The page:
8 Tips for Staying Fit While Travelling on Holidays

I love travelling. I love flying to new places I have never been and exploring cities and cultures that are unfamiliar to me. However, when on holidays I struggle to find the time (and motivation) to exercise, and it doesn’t help when you are stuck sitting on a plane for 10+hours. Visiting a new area usually always involves a packed agenda of things to see and places to eat, and before you know it, your 2-week holiday is finished and all you did was sit, drink, sleep, and eat. 

Here are my 8 ways to stay active during your holidays away: 

  1. Explore by foot or bike.  Walk or cycle around town and explore the different shops and restaurants in the area. This is a good way to get to know your surroundings and perhaps discover things  you may want to come back to see or do later in your trip. Adventuring around can also lead to new experiences or discoveries that no TripAdvisor or Lonely Planet could have ever suggested. 
  1. If you are in a hotel with multiple floors, take the stairs rather than elevator. If you are extra keen, start each morning with a quick 15 minute stair climb.
  1. Look up hikes around the area. Depending on where in the world you are, typically there will be a hike or at least trail walk somewhere close by. This is a great way to not only get outdoors, but to truly experience and take in the landscape, seascape or cityscape that is surrounding you.
  1. Use nature as your gym and try a new activity that is common in that area. For example paddleboarding, kayaking, or surfing in warmer climate areas or snow shoe walking, skiing, or skating if you are visiting winter weather.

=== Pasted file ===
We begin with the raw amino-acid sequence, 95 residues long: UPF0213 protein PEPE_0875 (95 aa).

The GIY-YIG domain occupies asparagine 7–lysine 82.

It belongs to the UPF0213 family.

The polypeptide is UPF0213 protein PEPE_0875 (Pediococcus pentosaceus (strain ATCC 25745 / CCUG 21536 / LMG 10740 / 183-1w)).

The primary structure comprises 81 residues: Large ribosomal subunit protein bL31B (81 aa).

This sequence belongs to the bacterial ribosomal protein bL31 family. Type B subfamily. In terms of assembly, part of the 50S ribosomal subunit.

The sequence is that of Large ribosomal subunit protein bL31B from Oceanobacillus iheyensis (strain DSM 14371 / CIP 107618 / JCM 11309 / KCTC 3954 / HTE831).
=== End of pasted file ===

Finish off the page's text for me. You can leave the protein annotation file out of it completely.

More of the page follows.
1. Pack a skipping rope or yoga mat. Skipping is a great way to add some cardio into your day and does not require much space, and a light yoga mat can easily be folded and packed into your luggage for morning or night time stretching.
  1. Use the hotel gym or pool. Easier said than done, but if you know you have access to either, then you can plan ahead to schedule into your week some time for yourself. Swimming is a good way to stay fit and keep your cardio up for a runner who doesn’t have access to a treadmill or outdoors (think snowy, icy winter in Canada…). If swimming isn’t your thing, exercises in the pool are still a great way to work your muscles. 
  1. Use your body weight to train. When access to equipment is limited, using our own bodies is one of the best ways to stay fit. Quick 30 minute workouts in your hotel room is all you need. Here are a few of my body weight exercise suggestions:
  • Plank holds (aim 30 seconds to 1 minute)
  • Push ups (aim 15-20 repetitions)
  • Squat (aim 20 repetitions)
  • Burpees (aim 10-15 repetitions)
  • Triceps dips using chair (aim 15-20 repetitions)
  • Crunches (aim 20 repetitions)
  • Mountain climbers (aim for 1 minute) 
  • Repeat each exercise 3 times.
  1. Start saving online exercises and videos before your trip. With the way the fitness world and technology are developing today, there are plenty of resources out there that provide quick (but efficient) body weight exercise programs that can easily be completed in situations where there is a lack of space, time, and equipment. Outlets like Facebook, YouTube, Pinterest and even Instagram, have tons of videos and websites with exercise ideas. When I come across any I find interesting, I immediately save for future use.

There are plenty of ways to incorporate exercise into your holidays and stay fit while on the road. I know holidays are always jammed packed with things to do, but all you need is 30 minutes a day. Just remember to keep moving and exploring because if you don’t use it, you will lose it. But most importantly, listen to your body. Travelling long distances can also lead to jet lag and fatigue so if you are really feeling tired then rest, relax, eat healthy, and rejuvenate yourself to try again the next day!

This article was first published by Stef from Enhance Physiotherapy. It was republished here with permission from the author.

How To Stay Injury Free This Winter: The Runner’s Guide

Does the temperature have any bearing on whether/how to prepare for workouts or runs?

In the winter months, I recommend spending that little longer warming up and easing into your run. Injury risk increases when you go straight into a workout without preparation.